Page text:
The supervisory board of Ukraine’s state-owned oil and gas company Naftogaz is resigning following the government’s decision to replace the firm’s CEO – a move that has raised concerns among Kyiv’s Western backers.
On April 28, the government announced the dismissal of Andriy Kobolyev, Naftogaz’s chief since 2014, citing the “unsatisfactory” results of the company’s operations last year, when it posted a loss of nearly $700 million.
The supervisory board, which was temporarily suspended in order to dismiss Kobolyev, issued a statement on April 30 saying that all its members were submitting notice of their resignations, effective from May 14.
“The Supervisory Board will use the coming two weeks of its notice period to help the Company as much as it can to deliver an orderly transition and will inform the Shareholder in detail early next week,” the statement said.
The unexpected move to fire Kobolyev threatens to complicate talks to access a $5-billion bailout from the International Monetary Fund, with Ukraine’s international partners warning that integrity and transparency in such decisions were key to maintaining confidence in the country’s commitment to reform.
The European Union, the European Bank for Reconstruction and Development, the European Investment Bank, the World Bank, and the International Finance Corporation said in a joint statement on April 30 that they were “seriously concerned” about recent events at Naftogaz.
“We call upon the leadership of Ukraine to ensure that crucial management decisions at state-owned enterprises are taken in full accordance with the basic tenets of recognised corporate governance standards,” they said.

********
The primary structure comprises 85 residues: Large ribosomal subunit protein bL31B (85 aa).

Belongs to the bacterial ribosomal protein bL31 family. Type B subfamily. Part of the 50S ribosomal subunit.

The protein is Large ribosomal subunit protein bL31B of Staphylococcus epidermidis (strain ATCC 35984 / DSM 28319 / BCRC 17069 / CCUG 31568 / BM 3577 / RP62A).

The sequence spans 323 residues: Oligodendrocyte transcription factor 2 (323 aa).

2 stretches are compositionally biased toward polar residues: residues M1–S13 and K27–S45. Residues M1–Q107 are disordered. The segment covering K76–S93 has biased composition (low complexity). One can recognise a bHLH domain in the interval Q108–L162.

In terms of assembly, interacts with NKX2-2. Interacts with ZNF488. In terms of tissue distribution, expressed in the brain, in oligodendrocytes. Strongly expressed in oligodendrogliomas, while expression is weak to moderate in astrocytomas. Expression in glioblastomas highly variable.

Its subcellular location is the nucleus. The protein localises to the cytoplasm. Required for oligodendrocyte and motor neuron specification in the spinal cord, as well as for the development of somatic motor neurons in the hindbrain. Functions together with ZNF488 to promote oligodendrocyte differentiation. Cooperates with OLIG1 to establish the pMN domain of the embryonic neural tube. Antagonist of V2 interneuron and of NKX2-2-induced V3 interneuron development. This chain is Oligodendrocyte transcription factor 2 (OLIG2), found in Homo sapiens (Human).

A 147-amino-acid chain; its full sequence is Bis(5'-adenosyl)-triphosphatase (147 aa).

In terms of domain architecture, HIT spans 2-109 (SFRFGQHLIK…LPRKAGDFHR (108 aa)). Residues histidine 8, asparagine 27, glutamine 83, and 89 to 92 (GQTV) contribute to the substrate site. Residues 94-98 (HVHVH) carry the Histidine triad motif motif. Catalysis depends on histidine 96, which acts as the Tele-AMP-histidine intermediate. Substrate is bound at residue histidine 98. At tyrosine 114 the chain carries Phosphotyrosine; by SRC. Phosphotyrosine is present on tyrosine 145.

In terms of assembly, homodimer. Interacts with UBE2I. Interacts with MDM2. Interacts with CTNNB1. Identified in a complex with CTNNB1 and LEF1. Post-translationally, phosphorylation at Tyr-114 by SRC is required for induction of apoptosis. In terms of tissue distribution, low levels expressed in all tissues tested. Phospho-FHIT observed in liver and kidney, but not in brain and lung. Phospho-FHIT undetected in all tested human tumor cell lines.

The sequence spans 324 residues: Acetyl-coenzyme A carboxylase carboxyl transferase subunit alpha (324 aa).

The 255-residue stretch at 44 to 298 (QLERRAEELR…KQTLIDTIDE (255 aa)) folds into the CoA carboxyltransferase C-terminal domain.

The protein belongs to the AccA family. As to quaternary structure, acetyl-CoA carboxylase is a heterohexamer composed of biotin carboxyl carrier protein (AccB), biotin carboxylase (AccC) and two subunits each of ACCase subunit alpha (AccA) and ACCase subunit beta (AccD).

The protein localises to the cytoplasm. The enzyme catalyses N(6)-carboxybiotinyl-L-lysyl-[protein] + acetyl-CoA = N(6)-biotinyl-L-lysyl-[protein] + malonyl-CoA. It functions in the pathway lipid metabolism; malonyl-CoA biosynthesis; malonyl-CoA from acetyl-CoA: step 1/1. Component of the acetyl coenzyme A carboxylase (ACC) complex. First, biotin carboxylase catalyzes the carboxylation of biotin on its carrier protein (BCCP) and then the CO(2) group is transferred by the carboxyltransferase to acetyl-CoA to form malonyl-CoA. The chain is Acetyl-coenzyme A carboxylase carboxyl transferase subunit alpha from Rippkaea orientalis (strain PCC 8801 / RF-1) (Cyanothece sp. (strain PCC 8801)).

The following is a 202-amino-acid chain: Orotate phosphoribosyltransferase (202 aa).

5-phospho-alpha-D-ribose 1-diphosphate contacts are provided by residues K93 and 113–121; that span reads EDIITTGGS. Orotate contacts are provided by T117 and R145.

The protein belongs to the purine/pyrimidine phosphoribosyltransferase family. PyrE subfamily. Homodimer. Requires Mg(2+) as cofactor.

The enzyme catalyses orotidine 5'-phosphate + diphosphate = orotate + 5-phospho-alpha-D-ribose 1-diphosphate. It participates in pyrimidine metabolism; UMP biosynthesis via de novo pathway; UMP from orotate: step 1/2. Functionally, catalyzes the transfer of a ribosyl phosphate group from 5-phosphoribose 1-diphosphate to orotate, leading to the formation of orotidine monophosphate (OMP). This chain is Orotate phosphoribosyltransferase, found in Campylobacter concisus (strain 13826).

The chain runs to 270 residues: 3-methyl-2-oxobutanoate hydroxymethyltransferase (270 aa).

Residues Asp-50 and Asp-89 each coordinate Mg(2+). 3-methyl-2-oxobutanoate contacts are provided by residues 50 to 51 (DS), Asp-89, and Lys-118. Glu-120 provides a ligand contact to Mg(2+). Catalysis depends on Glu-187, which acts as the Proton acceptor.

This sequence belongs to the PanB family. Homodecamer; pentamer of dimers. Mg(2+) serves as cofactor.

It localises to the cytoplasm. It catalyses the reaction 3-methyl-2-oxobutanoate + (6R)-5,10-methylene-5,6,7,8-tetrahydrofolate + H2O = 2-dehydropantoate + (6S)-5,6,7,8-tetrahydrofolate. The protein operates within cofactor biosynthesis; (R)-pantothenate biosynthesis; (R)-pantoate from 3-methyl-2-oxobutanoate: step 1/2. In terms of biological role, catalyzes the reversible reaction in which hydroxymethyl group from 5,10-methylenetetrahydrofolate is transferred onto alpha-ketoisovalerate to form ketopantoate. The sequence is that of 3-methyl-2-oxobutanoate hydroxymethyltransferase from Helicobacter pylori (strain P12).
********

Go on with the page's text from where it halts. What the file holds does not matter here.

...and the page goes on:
The U.S. State Department earlier said that the “calculated move” showed “disregard for fair and transparent corporate governance practices.”
The matter is set to be on the agenda when Secretary of State Antony Blinken visits Ukraine on May 5-6.
Ukraine’s western backers tied financial aid for the country to concrete steps to clean up state enterprises such as Naftogaz, one of the country’s largest companies by revenue.
Naftogaz has long been the object of corruption schemes by officials and oligarchs, but the situation began to change after the 2014 upheaval that swept pro-Kremlin President Viktor Yanukovych from power.
Naftogaz’s new CEO, Yuriy Vitrenko, told reporters on April 30 that the concerns of international partners were “understandable” and “a number of problems needed to be resolved.”
The company needed to return to profit, said Vitrenko, who was serving as acting energy minister before his appointment.
Naftogaz has said the 2020 loss reflected lower demand, lower gas prices, and provisions for bad debts.
Kobolyev’s moves toward transparency won him support among Western investors and donors.
He was credited with overseeing an energy overhaul that helped Ukraine to narrow its budget deficit, and leading the former Soviet republic to a multibillion-dollar win in a legal dispute with Russian energy giant Gazprom in 2018.
He also faced criticism for increases in heating costs.